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post #11 of 16 Old 08-06-16, 10:41 AM
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Re: EQ Question


Quote:
Is there an option in REW to edit both left and right speakers at the same time ? At the EQ Menu i can only get a prediction of one file. For the matching filters it would realy come in handy to look how it affects both. I have searched for it but cant figgure it out.
REW can only generate a single graph at a time. If you want to EQ both channels simultaneously, you’ll have to take a measurement of both speakers running. This may show a droop in high frequency response compared to a single-speaker measurement; if so ignore that. You’re mainly looking for issues like significant peaks or depressions that need to be corrected.

Regards,
Wayne




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post #12 of 16 Old 08-06-16, 03:49 PM Thread Starter
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Re: EQ Question

@ tonyvdb
Yes you are right there are many variables but they all come down to either timing or frequencie related problems as far as i understand. The mic and speaker possition are time based and the room (acoustics) will determine how the frequencies respond to that.
So when found the most ideal spot "which i have" the only thing left is to either change the frequentie response by doing so with room acoustics or EQ if they are not to big dips/spikes.

Im still wondering though how the imaging exactly occurs.
What i learned from you guys is that EQing above 400 Hz can change the stereo image drasticly when not doing it with matched filters. But why ? is it becouse you could amplify that which is already out of phase ? or is there another explaination ?
The reason i ask is becouse from my point of logic doing filters individualy would get things more in time, so less phase coused by the timing when there is for example a dip on the left side at 100 hz (which you then treat) and on the right side its on spot(which you leave alone. What then would be responsible for the phasing in this case ? I like to know how it works

@ Wayne A.
Ah yes of course, thank you . What would be the reason it drops in the high frequency response ?
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post #13 of 16 Old 08-06-16, 07:08 PM
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Re: EQ Question


Quote:
Im still wondering though how the imaging exactly occurs.
What i learned from you guys is that EQing above 400 Hz can change the stereo image drasticly when not doing it with matched filters. But why ? is it becouse you could amplify that which is already out of phase ? or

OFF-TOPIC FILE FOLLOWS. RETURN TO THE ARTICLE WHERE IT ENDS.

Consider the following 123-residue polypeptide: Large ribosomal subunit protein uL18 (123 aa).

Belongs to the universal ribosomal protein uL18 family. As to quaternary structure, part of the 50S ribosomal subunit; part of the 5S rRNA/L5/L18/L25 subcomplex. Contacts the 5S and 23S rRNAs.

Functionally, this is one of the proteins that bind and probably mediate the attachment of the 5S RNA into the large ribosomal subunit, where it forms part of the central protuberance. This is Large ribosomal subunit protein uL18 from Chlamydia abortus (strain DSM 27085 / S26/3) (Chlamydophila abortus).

is there another explaination ?
IMO it’s because equalizers actually work by introducing phase shift, as shown in this article. As you know, phase is also timing, so you can imagine what happens to the imaging when it’s off in one speaker or the other at certain frequencies.


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@ Wayne A.
Ah yes of course, thank you . What would be the reason it drops in the high frequency response ?
Not sure exactly why, but it has to do with the mic not being perfectly centered between the speakers.

Regards,
Wayne




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post #14 of 16 Old 08-08-16, 09:06 AM Thread Starter
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Re: EQ Question

Great stuff!, but what about Linear phase EQ ? Linear-phase filters only change the magnitude of the audio, while leaving the phase untouched.


Quote:
As you know, phase is also timing, so you can imagine what happens to the imaging when itís off in one speaker or the other at certain frequencies.
Yes but lets say there's a dip on the left speaker at a certain frequencie which isnt visible on the right speaker.
That would mean there's naturaly already phasing going on becouse of diffrent timings and amplitude at those frequencies. So shouldnt equalizing then compensate for that diffrence ? The only thing i can think of which will change becouse of "it" are the (early) reflections that are cousing the natural phasing becouse there will be more pressure on it.

Im happy to be wrong but i like to know how it works ) ,im learning allot here.
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post #15 of 16 Old 08-12-16, 08:12 PM
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Re: EQ Question

As others have said, a mismatch in frequency response between the L and R channels as measured at the LP can indicate an imaging problem.

Another thing to watch for is reflections. Early reflections that come from the wrong direction and/or at the wrong time can make or break imaging and soundstage performance.


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post #16 of 16 Old 08-12-16, 08:23 PM
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Re: EQ Question

Quote:
matthijs87 wrote: View Post
Yes but lets say there's a dip on the left speaker at a certain frequencie which isnt visible on the right speaker.
That would mean there's naturaly already phasing going on becouse of diffrent timings and amplitude at those frequencies. So shouldnt equalizing then compensate for that diffrence ? The only thing i can think of which will change becouse of "it" are the (early) reflections that are cousing the natural phasing becouse there will be more pressure on it.
Phase itself is important to imaging between about 250 Hz and 1 kHz. Lower than 250, the wavelength is so long the ears don't detect the phase differential very well. Above 1 kH the wavelength is too short, so direction, and absolute timing become more important.


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